President Donald Trump is handling the coronavirus more like the world’s authoritarian rulers than its democratically elected leaders. In the United Kingdom, for example, Boris Johnson’s Conservative Party is offering laid-off workers 80% of their salaries if their employers keep them on the payroll.
The world’s authoritarians, on the other hand, have responded to COVID-19 with tantrums of paranoia and denial. By any rational calculation, authoritarian leaders should be using the virus to boost their own popularity. Instead, they’re taking a stance that will allow COVID-19 to ravage their populations and destroy their economies — both of which risk sparking popular movements against them.
Trump has spent the last two months denying the virus’ existence, then downplaying its significance, then signing a skimpy relief package. The effects of this mismanagement are already showing up in the polls. Nearly every world leader, democratic and otherwise, has seen a bump in their approval rating over the last 30 days.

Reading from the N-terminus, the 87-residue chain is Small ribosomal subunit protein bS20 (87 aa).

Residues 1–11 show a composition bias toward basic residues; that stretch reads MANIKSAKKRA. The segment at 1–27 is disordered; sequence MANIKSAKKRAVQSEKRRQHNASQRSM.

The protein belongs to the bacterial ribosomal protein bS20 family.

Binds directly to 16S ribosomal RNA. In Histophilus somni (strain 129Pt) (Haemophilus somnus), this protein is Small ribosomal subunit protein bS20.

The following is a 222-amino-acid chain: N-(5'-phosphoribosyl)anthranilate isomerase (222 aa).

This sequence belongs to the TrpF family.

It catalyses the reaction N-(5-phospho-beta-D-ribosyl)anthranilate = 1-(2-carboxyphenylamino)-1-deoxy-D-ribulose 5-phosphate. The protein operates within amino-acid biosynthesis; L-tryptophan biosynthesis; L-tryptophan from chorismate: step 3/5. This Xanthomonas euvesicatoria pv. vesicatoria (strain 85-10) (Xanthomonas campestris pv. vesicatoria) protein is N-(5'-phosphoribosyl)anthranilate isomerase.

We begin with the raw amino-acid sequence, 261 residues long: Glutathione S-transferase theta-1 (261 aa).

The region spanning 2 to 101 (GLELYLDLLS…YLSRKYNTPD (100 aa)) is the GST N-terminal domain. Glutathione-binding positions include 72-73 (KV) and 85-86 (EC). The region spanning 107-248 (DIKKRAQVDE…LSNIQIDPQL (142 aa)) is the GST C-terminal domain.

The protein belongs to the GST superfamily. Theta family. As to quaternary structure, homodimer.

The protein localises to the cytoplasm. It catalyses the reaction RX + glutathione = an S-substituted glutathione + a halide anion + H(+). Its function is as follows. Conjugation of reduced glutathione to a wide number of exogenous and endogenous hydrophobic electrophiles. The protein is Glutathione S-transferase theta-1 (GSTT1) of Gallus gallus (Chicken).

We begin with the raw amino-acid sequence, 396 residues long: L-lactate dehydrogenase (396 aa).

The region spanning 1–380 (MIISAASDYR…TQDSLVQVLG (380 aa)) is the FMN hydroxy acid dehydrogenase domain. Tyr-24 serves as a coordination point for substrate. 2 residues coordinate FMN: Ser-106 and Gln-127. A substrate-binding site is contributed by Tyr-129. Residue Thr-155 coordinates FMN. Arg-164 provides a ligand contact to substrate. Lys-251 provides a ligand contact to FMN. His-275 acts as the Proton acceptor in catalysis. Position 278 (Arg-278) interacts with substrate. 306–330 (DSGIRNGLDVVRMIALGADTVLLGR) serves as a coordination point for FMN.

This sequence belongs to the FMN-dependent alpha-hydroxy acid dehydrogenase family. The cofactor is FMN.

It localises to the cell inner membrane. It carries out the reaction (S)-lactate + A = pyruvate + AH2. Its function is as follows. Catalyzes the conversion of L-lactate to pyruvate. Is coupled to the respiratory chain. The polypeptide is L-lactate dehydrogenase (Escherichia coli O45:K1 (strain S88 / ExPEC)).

Most modern authoritarians are much more concerned about seeming competent than being competent. Under normal circumstances, they can use propaganda, social media or — ahem — daily press briefings to make citizens believe that they’re cracking down on corruption or deftly handling the economy.
But they can only maintain the illusion for so long. As their rosy public statements fall further behind the real-world conditions of their populations, their approval ratings begin to catch up to reality.
“In the long term, if deaths keep going up and the disaster is as bad as everyone predicts, there has to be a blowback on Trump,” said Pippa Norris, a political science professor at Harvard.
“Authoritarian populists don’t trust science and expertise in general and they mistrust scientific evidence,” Norris said. “And it’s not just them as individuals. It’s a philosophy that defines how they approach everything they do.”
This explains why modern authoritarians have responded to COVID-19 with paranoia and denial: They’ve deliberately purged their administrations of anyone who will tell them hard truths about their own performance.
“When leaders hollow out the institutions and get rid of people who aren’t loyal to them, that leads to erratic behavior,” Frantz said. “They insulate themselves from the information. They surround themselves with yes-men. That’s a recipe for incompetence.”